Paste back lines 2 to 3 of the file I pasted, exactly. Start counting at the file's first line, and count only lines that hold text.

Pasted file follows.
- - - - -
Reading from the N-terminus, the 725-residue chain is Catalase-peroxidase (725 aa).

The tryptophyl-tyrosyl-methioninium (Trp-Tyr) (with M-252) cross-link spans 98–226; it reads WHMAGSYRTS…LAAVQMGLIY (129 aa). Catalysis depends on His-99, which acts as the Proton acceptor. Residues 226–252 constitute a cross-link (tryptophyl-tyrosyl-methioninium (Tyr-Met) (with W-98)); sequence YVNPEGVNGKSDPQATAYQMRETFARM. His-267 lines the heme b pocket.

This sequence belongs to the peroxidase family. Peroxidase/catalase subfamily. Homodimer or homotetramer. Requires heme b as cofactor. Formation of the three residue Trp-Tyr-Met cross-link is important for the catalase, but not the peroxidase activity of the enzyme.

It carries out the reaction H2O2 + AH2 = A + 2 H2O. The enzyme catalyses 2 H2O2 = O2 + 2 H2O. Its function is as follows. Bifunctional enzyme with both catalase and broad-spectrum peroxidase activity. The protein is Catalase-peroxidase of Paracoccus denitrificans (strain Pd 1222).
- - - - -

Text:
The tryptophyl-tyrosyl-methioninium (Trp-Tyr) (with M-252) cross-link spans 98–226; it reads WHMAGSYRTS…LAAVQMGLIY (129 aa). Catalysis depends on His-99, which acts as the Proton acceptor. Residues 226–252 constitute a cross-link (tryptophyl-tyrosyl-methioninium (Tyr-Met) (with W-98)); sequence YVNPEGVNGKSDPQATAYQMRETFARM. His-267 lines the heme b pocket.

This sequence belongs to the peroxidase family. Peroxidase/catalase subfamily. Homodimer or homotetramer. Requires heme b as cofactor. Formation of the three residue Trp-Tyr-Met cross-link is important for the catalase, but not the peroxidase activity of the enzyme.